Common Core aligned writing to include post high school needs and increasing students ability to complete expository writing. Most of the writing students do is narrative and the rest of the world wants employees who can write a description or argument. Being an Elementary Special Education teacher, I'm always looking at what students need to be successful after they leave me. Thinking down the road is hard but it helps in planning where students need to go.

I many cases my students don't have IEP goals for writing but they have problems writing more complex pieces once they move beyond a paragraph. Helping them move pass this is difficult. I hoping that by using ECAW in small group with I have them that they can go back to class with a strong knowledge in writing that their classroom teacher can help fine tune their writing--to move them forward.

I have put together the the begins of I Can posters for my students. As my students work through writing this year, I will be adding to them. I hoping that these target will focus students to work on one thing at a time. This way when they go to work on their own writing they a focus on one thing instead of several. Once one is mastered they can focus on anyone.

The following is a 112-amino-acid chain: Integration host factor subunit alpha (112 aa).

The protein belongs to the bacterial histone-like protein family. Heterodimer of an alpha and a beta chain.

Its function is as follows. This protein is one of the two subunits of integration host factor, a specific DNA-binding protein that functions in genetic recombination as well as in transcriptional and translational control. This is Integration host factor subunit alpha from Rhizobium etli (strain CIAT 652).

I'd love to hear how others teach writing. Do you go into class, pull out? Classroom teachers what works for you??  Enjoy a beautiful and restful weekend.

Be sure to stop by my TpT store during the Back to School Sale!!






Things I Give Parents

I send home or give parents lots of things over the year--data, progress reports, and newsletters. I have many parents that ask for about reading levels about what students need to do either to move up or simply give them an idea about where they are in the big picture. The "Parent's Guide to Reading Levels" contains both DRA and Fountas and Pinnell reading levels 1st to 6th grade with a brief list of major themes that have to be mastered. The other form I use to track my students over several years. It's great for IEP meetings because everyone can see the students progress over the years. It is labeled in Fountas and Pinnell. My building uses both-we give the DRA twice a year and our core reading curriculum in labeled in Fountas and Pinnell. I'd love to hear what you share with parents throughout the year. Have a great Wednesday!!